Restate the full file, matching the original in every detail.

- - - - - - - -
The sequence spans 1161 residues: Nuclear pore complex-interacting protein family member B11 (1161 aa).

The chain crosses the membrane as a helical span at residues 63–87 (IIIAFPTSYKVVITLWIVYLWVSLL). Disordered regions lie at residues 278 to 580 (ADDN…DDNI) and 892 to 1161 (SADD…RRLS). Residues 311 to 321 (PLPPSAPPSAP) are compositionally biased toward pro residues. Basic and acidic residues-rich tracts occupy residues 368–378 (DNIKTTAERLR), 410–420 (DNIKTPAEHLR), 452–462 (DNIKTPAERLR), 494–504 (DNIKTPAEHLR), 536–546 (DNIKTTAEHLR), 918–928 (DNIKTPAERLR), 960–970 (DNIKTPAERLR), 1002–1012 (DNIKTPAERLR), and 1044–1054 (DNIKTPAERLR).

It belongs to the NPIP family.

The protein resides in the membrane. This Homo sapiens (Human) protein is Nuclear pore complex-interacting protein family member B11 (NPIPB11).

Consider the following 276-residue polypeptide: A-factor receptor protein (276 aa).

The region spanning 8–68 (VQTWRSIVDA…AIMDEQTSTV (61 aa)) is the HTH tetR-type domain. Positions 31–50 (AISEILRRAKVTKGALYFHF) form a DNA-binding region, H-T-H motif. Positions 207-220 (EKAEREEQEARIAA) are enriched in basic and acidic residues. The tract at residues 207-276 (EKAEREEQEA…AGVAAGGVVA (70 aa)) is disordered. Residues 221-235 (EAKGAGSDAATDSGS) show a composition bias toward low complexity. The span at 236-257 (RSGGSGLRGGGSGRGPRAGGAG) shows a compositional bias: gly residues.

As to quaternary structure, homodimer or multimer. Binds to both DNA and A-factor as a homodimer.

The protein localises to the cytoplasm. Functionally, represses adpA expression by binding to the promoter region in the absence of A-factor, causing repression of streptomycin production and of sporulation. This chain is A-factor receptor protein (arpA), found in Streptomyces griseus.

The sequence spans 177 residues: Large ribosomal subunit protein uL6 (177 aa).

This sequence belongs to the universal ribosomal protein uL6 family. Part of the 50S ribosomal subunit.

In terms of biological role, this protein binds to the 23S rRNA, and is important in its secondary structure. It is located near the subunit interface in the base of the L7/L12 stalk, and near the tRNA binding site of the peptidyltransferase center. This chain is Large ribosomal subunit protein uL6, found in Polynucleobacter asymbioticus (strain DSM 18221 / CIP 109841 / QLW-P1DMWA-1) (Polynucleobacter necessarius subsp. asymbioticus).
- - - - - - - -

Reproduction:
The sequence spans 1161 residues: Nuclear pore complex-interacting protein family member B11 (1161 aa).

The chain crosses the membrane as a helical span at residues 63–87 (IIIAFPTSYKVVITLWIVYLWVSLL). Disordered regions lie at residues 278 to 580 (ADDN…DDNI) and 892 to 1161 (SADD…RRLS). Residues 311 to 321 (PLPPSAPPSAP) are compositionally biased toward pro residues. Basic and acidic residues-rich tracts occupy residues 368–378 (DNIKTTAERLR), 410–420 (DNIKTPAEHLR), 452–462 (DNIKTPAERLR), 494–504 (DNIKTPAEHLR), 536–546 (DNIKTTAEHLR), 918–928 (DNIKTPAERLR), 960–970 (DNIKTPAERLR), 1002–1012 (DNIKTPAERLR), and 1044–1054 (DNIKTPAERLR).

It belongs to the NPIP family.

The protein resides in the membrane. This Homo sapiens (Human) protein is Nuclear pore complex-interacting protein family member B11 (NPIPB11).

Consider the following 276-residue polypeptide: A-factor receptor protein (276 aa).

The region spanning 8–68 (VQTWRSIVDA…AIMDEQTSTV (61 aa)) is the HTH tetR-type domain. Positions 31–50 (AISEILRRAKVTKGALYFHF) form a DNA-binding region, H-T-H motif. Positions 207-220 (EKAEREEQEARIAA) are enriched in basic and acidic residues. The tract at residues 207-276 (EKAEREEQEA…AGVAAGGVVA (70 aa)) is disordered. Residues 221-235 (EAKGAGSDAATDSGS) show a composition bias toward low complexity. The span at 236-257 (RSGGSGLRGGGSGRGPRAGGAG) shows a compositional bias: gly residues.

As to quaternary structure, homodimer or multimer. Binds to both DNA and A-factor as a homodimer.

The protein localises to the cytoplasm. Functionally, represses adpA expression by binding to the promoter region in the absence of A-factor, causing repression of streptomycin production and of sporulation. This chain is A-factor receptor protein (arpA), found in Streptomyces griseus.

The sequence spans 177 residues: Large ribosomal subunit protein uL6 (177 aa).

This sequence belongs to the universal ribosomal protein uL6 family. Part of the 50S ribosomal subunit.

In terms of biological role, this protein binds to the 23S rRNA, and is important in its secondary structure. It is located near the subunit interface in the base of the L7/L12 stalk, and near the tRNA binding site of the peptidyltransferase center. This chain is Large ribosomal subunit protein uL6, found in Polynucleobacter asymbioticus (strain DSM 18221 / CIP 109841 / QLW-P1DMWA-1) (Polynucleobacter necessarius subsp. asymbioticus).